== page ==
Laura Theresa Alma-Tadema
(1852 C 15 August 1909 in Hindhead) was from 1871 the second wife of the painter Lawrence Alma-Tadema and a painter in her own right.
A daughter of Dr George Napoleon Epps (who was brother of Dr John Epps), her two sisters were also painters (Emily studied under John Brett, a Pre-Raphaelite, and Ellen under Ford Madox Brown), whilst Edmund Gosse and Rowland Hill were her brothers-in-law. It was at Madox Brown's home that Alma-Tadema first met her in December 1869, when she was aged 17 and he 33. (His first wife had died in May that year.) He fell in love at first sight,and so it was partly her presence in London (and partly the fact that only in England had his work consistently sold) that influenced him into relocating in England rather than elsewhere when forced to leave the continent by the outbreak of the Franco Prussian War in July 1870. Arriving in London at the beginning of September 1870 with his small daughters and sister Artje, Alma-Tadema wasted no time in contacting Laura, and it was arranged that he would give her painting lessons. During one of these, he proposed marriage. As he was then thirty-four and Laura was now only eighteen, her father was initially opposed to the idea. Dr Epps finally agreed on the condition that they should wait until they knew each other better. They married in July 1871 and, though this second marriage proved childless, it also proved enduring and happy, with Laura acting as stepmother to her husband's children by his first marriage.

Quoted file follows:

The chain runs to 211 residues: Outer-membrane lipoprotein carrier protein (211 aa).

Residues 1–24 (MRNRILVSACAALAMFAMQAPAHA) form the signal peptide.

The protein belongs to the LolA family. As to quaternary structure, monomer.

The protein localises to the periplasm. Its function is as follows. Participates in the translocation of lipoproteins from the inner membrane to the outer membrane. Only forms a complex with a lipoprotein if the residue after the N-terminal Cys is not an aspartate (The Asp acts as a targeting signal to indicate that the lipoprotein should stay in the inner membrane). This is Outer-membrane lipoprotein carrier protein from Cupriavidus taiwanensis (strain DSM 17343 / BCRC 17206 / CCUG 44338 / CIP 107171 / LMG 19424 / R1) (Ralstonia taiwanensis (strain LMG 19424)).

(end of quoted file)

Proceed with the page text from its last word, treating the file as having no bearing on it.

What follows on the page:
The Paris Salon in 1873 gave Laura her first success in painting, and five years later, at the Paris International Exhibition, she was one of only two English women artists exhibited. Related Paintings of Laura Theresa Alma-Tadema :. | At the Doorway | Roses of Heliogabalus | A Greek Woman Sir Lawrence Alma | Interno della chiesa di San Clemente | Saturnalia |
Related Artists:Anna Lea Merritt
American Pre-Raphaelite Painter, 1844-1930
English painter, muralist and printmaker of American birth. She is best known for her Victorian portraits, allegorical and religious paintings, landscapes and floral scenes and was successful in spite of the difficulties that she encountered as a professional woman artist working in Victorian England. After brief artistic tours to Florence, Dresden and Paris, where she studied in L?on Cogniet's atelier, she began intensive instruction in 1870 from Henry Merritt (1822-77), an Englishman who restored works of art from important collections and wrote on art, exhibitions and conservation. Anna Lea and Henry Merritt were married in July 1877; three months later he died. Love Locked out (1889; London, Tate), depicting love at the door of a tomb, was painted as a memorial to her husband. Eunice Pinney
American Folk Artist, 1770-1849
She was a self-taught artist who, from about 1809 to 1826, devoted part of her time to producing a wide range of subjects in watercolour: landscape, genre, historical, biblical, allegorical and literary. Her distinctive style is solid and robust, with a strong sense of contrast and design. Problems in creating realistic form are apparent: faces are largely expressionless, and figures are stocky and two-dimensional. However, these difficulties are compensated for by fresh vigorous colour, bold pattern, artful composition and varied subject-matter. Pinney displayed the primitive artist's tendency to borrow and model from the best sources at hand: The Cotter's Saturday Night Alexandre Rachmiel
painted Autumn Landscape in 1890